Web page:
Principles of Gender-Specific Medicine, Third Edition, Chapter 14 - Emotion and Gender-Specific Neural Processing in Men and Women

Elsevier, Principles of Gender-Specific Medicine (Third Edition), Academic Press, 2017, Pages 183-201.
Sarah Whittle, Julian G. Simmons, and Nicholas B. Allen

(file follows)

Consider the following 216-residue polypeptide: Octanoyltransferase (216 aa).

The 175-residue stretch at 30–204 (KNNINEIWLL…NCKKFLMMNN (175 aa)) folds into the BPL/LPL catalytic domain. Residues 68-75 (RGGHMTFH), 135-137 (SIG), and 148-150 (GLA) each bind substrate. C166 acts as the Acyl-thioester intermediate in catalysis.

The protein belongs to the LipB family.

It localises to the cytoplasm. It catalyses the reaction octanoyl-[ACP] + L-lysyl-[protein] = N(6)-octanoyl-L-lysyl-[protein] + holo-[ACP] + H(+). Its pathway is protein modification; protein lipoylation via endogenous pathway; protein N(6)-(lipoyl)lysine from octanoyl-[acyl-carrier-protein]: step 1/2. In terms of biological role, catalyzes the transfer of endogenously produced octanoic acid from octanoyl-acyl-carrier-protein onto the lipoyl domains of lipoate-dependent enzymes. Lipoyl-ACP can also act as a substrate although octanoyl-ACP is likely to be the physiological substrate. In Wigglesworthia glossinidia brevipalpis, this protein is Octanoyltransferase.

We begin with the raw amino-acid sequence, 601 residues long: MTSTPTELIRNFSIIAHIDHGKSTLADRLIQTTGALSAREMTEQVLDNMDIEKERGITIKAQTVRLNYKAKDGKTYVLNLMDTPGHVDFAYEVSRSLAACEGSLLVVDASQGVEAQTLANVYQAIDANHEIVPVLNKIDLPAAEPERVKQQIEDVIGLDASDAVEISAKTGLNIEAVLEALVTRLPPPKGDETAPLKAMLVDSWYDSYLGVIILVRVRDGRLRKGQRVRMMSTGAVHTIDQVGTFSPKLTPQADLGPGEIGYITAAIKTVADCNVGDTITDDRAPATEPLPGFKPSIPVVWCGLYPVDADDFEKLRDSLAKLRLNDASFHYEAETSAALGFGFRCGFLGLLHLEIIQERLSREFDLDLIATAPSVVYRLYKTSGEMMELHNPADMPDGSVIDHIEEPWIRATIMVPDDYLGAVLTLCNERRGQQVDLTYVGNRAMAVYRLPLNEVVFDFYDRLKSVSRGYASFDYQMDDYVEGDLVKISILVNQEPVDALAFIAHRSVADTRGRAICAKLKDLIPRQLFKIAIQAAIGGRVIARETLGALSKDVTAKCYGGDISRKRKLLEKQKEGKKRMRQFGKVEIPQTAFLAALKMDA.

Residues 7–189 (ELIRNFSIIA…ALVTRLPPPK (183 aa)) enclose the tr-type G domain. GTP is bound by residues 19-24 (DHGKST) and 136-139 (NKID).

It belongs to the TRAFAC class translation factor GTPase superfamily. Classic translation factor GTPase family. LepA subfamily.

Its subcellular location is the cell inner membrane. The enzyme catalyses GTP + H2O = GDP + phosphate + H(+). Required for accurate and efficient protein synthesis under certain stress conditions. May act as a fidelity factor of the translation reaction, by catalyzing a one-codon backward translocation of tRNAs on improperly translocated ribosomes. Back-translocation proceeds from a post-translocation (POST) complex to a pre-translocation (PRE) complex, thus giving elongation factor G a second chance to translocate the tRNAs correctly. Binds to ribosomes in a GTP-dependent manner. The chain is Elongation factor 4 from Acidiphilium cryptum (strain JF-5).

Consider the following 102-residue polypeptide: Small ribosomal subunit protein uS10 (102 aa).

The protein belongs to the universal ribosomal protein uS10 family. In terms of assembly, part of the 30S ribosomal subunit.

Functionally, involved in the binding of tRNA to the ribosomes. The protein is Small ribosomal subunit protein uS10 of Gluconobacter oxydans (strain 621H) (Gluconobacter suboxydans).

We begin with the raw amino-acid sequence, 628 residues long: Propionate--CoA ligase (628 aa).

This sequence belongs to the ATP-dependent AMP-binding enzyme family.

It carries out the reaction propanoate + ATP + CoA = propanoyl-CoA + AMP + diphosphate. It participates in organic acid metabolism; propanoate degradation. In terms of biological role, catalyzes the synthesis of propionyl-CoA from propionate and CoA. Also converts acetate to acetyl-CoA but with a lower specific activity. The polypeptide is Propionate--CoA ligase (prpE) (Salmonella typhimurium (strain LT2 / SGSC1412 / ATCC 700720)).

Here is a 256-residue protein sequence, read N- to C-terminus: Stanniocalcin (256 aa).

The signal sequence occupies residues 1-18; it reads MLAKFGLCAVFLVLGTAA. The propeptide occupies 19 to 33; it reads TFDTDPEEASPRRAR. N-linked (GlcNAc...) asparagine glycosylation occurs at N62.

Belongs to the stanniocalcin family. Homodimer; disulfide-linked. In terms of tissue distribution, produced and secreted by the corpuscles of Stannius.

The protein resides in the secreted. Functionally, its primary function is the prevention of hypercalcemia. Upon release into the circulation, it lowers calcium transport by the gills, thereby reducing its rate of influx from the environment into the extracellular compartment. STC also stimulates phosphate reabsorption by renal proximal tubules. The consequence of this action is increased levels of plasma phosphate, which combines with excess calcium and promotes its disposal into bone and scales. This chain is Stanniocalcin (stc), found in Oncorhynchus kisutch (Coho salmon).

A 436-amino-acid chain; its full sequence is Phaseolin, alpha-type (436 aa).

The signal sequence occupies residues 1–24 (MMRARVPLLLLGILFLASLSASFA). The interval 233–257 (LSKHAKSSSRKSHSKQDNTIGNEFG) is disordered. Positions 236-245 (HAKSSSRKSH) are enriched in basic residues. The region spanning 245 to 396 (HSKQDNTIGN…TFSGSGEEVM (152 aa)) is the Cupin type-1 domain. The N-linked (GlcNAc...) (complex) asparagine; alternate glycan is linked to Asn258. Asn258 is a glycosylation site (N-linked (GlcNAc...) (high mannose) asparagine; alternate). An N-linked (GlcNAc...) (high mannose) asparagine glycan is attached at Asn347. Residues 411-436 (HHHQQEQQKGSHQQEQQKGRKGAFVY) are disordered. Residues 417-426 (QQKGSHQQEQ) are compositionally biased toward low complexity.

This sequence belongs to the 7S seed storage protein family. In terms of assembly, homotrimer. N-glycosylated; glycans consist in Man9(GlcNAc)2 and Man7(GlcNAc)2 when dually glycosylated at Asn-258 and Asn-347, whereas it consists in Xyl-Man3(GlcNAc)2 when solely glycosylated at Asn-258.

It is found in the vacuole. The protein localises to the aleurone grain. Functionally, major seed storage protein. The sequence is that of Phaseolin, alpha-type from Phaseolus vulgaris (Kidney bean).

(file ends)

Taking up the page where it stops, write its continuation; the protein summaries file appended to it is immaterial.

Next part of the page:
Gender differences in emotion experience and expression represent some of the most robust gender stereotypes worldwide. However, empirical support for these stereotypes is lacking, especially from research utilizing objective measures, such as neuroimaging methodologies. In this chapter, we review functional neuroimaging studies that have empirically tested for gender differences in the association between brain function and emotion processes (including perception, reactivity, regulation, and experience). We present evidence that there are gender differences in the neural mechanisms underlying emotion processes, and a likely interpretation is that males and females use different strategies during emotion processing, which may lead to gender differences in observed (or subjectively reported) processing of emotion (the emotion process). We discuss how these findings may offer insight into the mechanisms underlying gender differences in emotional behaviors, and outline a number of methodological factors that should be taken into consideration when interpreting this field of research.